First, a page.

Language Analysis – Alcohol and drug culture in Australia Following the death of Leigh Clark after the circumstances which occurred after he was supplied alcohol by another parent, writer Bruce Guthrie argues in an opinion piece that the law requiring parental approval to supply alcohol could save lives. The second article which supports Guthrie’s contention is a cartoon by Mark Knight, published in the Herald Sun which highlights the public outcry against the call to legalise drugs, where both articles are in favour of changing the law to alter the alcohol and drug culture in Australia.
Guthrie employs an anecdote to begin the article which evokes compassion in the reader who responds emotionally to the plight of Bruce Clark who lost his son to an alcohol related event after a party where he was supplied drinks without his parent’s permission. The phrase ‘fatal binge drinking episode’ effectively positions the reader to respond negatively to the event as the terms have negative associations and are intended to evoke a strong emotional response in the reader.
Guthrie personalises the issue for the reader when he places the matter into his own experience, ‘as a parent of two teenagers, one of drinking age’ which persuades the reader as it suggests that the contention comes from a personal involvement in the issue, rather than merely from readings. The successful rebuttal of the shadow minister for consumer protection further persuades the reader, “Nothing could be simpler”, as it is stated in an assertive fashion and appears conclusive.
The image which accompanies the article effectively supports the contention by providing visuals that reinforce the notion of irresponsibility, which Guthrie has concluded in the article. The idea is shown graphically in the image through the positioning of the parents lying drunk underneath a table and their child who uses a parent for leverage to reach a bottle of alcohol on the table. The focus of the image is on the bottle, and the child is shown straining to get alcohol, which evokes concern in the reader.
The confronting nature of the image is intended to raise alarm and effectively supports the point of view that Guthrie supplies in the article. The alarmist tone of the image predisposes the reader to accept Guthrie’s contention, as the reader’s attention is likely to be drawn to the image before they read Guthrie’s article. On the other hand, Knight’s cartoon expresses concern about the drug culture that is the subject of much media debate. The caption which accompanies the cartoon, ‘The public outcry against the call to legalise drugs’ effectively conveys Knight’s contention that legislation should be introduced to legalise drugs.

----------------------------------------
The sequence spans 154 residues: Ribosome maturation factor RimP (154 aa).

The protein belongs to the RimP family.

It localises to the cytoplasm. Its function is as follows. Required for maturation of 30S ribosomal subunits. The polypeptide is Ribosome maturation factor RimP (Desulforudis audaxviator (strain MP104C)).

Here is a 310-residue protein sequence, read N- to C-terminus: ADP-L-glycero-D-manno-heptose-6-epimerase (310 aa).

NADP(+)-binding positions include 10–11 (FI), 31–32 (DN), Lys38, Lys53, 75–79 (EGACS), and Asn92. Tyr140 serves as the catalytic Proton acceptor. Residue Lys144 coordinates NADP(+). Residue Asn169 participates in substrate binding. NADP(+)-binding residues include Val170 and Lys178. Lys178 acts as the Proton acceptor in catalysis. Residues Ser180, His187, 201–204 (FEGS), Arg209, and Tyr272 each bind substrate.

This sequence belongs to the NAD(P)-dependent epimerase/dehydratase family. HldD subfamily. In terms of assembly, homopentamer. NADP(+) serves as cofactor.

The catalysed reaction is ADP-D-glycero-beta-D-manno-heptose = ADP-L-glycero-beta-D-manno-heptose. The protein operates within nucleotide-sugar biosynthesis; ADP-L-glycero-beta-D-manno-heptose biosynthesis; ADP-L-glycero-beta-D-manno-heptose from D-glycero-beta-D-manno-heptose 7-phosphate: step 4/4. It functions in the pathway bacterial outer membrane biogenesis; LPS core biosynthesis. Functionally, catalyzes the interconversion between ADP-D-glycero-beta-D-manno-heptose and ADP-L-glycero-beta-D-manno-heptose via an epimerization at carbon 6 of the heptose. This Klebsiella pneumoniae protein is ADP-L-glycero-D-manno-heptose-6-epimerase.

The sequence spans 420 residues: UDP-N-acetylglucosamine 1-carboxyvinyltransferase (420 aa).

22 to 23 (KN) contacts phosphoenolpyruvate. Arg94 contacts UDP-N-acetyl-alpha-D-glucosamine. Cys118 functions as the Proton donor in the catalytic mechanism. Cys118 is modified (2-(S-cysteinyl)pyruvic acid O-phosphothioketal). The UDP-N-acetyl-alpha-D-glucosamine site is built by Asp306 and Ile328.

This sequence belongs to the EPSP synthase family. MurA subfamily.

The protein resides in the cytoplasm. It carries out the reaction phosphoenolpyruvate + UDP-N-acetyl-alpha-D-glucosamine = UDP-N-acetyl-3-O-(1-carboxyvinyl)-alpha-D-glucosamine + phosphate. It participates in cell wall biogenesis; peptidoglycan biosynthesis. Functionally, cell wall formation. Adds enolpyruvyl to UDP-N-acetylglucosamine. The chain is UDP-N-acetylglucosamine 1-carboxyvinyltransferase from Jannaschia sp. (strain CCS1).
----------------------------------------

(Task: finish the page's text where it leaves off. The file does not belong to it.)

The term ‘outcry’ is effective as it suggests that the opposing point of view is based on emotion and hysteria. Knight employs the stereotype of the bikie gang to raise alarm in the reader who is likely to recall from the exaggerated figures in the foreground. The figures are intentionally confronting and the caption ‘Outlaw Motorcycle Gang’ on the back of the jacket of one figure encourages the reader to draw associations between the figures and the violence which has recently been widely reported in the media.
The figure holding the placard is distanced to suggest that his voice is marginalised. The reader is lead to infer that those who are in favour of legalising drugs are shouted down by the violent majority like the unattractive figures in the foreground of the cartoon. The fact that these figures are shady and obviously involved in illegal activities is intended to position the reader to side with the cartoonist and therefore those who support legalisation.
The caption ‘A lot of people would be harmed by the look of things’ is sarcastic and is intended to lead the reader to the point of view through revealing that these shady characters would be the ultimate victims of legislation. The reader is likely to feel vindicated by the idea that such unseemly characters will be removed as a threat to common decency is drugs were legalised. Both articles effectively persuade the reader that there is some urgency in the issue of our increasing tendency to embrace a drug and alcohol culture.
Concluding with an assertion ‘maybe it will for someone else’, Guthrie leaves the reader feeling that there is a solution to the issue which needs to be embraced. Knight’s cartoon uses visual language to effectively raise alarm in the reader, leaving them feeling that, given the unsavoury nature of the characters who benefit from the drug trade, not enough is being done to convince the public of the urgent need to immediately legalise drugs, which he has so effectively positioned his readers to believe.
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